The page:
Thursday, April 14, 2011

Blank Spaces

Now that all the hubbub has died down concerning my last post about Christmas music at CVS, I can start my newest blog entry with an unnecessarily long sentence, like the one you are currently reading as you find yourself feeling more and more impatient in your approach to the much anticipated period, exclamation point or question mark, the pined-for punctuation heralding the end of the sentence, which, mercifully, comes now (though delayed, unfortunately for the reader, by the inclusion of some claptrap enclosed within parentheses).

Having disposed of that mess, let us continue on and greet the new year with a new blog entry. I am trying something different this year. From here on, I shall transition from the end of one sentence to the beginning of the next with only one blank space. Apparently such is the cool thing to do these days. Up until the current century, it was universally considered proper in formal prose such as term papers, magazine articles, books, and greeting cards to always end a sentence with two blank spaces. These days, however, the winds of change have blown in a new way of doing things: it is now acceptable to use but one space after a sentence. And, as the world around them crumbles into dust, Academia and the world of publishing are embroiled in the turmoil this change has caused. Vehement arguments are put forward by the two schools of thought in this controversy, each side submitting their respective arguments in long, formal jeremiads, each side shooting the number of blanks it deems proper to get their point across.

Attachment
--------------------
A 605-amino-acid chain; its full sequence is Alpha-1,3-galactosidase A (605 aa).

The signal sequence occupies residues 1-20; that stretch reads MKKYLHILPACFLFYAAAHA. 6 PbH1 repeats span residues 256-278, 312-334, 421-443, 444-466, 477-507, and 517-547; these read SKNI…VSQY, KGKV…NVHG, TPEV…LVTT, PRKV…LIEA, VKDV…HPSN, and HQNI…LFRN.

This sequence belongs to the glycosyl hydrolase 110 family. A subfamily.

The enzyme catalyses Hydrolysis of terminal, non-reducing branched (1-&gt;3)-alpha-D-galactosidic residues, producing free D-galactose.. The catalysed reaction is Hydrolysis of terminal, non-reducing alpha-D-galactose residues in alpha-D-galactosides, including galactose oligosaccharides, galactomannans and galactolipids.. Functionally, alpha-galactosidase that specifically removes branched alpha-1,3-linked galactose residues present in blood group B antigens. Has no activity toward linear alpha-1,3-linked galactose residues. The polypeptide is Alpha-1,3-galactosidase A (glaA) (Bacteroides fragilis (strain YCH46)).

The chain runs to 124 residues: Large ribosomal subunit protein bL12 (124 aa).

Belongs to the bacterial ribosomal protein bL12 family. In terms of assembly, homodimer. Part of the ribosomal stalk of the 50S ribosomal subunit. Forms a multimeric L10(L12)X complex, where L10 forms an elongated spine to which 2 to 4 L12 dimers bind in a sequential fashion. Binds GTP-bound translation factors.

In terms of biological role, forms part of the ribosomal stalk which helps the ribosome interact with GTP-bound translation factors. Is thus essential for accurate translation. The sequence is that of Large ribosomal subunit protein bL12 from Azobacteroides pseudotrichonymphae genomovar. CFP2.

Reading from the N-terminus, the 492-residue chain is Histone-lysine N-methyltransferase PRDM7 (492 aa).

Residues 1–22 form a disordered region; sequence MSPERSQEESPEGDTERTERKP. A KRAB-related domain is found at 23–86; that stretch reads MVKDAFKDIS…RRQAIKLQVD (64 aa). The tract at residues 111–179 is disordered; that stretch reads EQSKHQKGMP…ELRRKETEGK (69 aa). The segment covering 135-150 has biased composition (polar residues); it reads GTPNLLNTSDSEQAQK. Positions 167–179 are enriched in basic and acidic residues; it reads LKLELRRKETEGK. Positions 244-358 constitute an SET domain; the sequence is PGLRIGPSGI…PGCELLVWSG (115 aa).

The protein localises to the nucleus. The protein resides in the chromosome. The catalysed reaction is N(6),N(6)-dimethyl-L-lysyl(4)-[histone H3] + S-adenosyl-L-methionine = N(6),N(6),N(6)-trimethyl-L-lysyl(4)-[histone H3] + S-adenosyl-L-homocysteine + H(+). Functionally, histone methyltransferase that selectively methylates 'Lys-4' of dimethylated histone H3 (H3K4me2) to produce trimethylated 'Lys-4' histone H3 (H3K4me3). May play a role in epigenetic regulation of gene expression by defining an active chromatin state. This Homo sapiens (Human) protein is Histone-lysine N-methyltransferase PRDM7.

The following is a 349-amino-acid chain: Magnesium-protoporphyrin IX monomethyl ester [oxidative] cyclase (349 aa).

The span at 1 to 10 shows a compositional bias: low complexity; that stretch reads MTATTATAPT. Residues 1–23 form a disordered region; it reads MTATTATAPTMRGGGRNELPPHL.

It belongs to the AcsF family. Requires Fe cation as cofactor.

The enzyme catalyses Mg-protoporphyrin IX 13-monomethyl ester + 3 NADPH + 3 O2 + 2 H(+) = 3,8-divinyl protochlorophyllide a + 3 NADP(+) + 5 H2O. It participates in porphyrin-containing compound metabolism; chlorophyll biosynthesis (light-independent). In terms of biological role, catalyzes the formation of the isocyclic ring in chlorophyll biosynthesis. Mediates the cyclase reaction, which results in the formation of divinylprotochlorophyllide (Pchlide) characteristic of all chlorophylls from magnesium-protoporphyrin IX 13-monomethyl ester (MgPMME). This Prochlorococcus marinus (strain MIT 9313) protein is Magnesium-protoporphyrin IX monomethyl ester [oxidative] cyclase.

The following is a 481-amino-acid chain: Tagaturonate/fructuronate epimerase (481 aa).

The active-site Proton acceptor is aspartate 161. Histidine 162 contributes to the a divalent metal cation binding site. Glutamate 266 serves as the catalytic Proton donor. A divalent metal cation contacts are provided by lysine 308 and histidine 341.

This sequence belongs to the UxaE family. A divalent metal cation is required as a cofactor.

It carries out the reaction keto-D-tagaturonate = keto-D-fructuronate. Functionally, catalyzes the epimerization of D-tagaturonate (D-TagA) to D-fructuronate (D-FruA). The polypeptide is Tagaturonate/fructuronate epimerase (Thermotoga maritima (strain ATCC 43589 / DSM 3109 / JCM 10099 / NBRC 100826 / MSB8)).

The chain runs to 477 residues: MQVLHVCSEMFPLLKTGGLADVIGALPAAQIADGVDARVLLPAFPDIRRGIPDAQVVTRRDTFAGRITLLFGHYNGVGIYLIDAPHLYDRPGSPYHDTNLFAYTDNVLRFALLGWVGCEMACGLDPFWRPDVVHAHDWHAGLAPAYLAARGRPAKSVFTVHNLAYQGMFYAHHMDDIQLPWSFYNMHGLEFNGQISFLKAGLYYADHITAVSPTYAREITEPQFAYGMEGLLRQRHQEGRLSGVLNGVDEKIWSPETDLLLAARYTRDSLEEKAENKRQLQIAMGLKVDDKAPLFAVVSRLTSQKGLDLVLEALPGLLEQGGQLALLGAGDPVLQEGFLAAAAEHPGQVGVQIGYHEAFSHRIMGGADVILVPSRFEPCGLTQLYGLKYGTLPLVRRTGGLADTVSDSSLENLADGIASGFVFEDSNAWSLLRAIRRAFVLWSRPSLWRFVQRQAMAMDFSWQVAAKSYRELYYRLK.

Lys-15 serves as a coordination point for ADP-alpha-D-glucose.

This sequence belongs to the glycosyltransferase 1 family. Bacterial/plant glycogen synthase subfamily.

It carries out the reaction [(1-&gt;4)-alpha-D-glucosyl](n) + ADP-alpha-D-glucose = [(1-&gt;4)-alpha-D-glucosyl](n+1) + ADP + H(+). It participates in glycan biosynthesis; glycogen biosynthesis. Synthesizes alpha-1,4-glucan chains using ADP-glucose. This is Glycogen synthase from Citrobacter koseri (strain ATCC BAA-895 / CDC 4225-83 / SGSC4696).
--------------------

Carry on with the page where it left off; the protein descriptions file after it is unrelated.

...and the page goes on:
Would that the conflict were limited to the shooting of blanks, or just the written word. In fact, the debate has become so rancorous, I am told, that sporadic violence has broken out around the world.  There have been fist fights, hair pulling, gun battles, bomb throwings, flaming bags of dog manure left on front porches all in the cause of proper formatting. Interestingly, it is a little-known fact in the West that the recent upheavals in the Middle East began with two high school teachers in Egypt arguing on this matter of the blank spaces. I kid you not. The media have simply added their inevitable spin to the story to make it seem the people there are fighting for sweeping political and social change. Conspiracy theory? Do a little research yourself. Look at the facts before you dismiss me as being some kind of nut. Meanwhile, it might be a good idea to buy some ammo and a few days worth of supplies in case this thing gets out of hand here in America.

Happy New Year.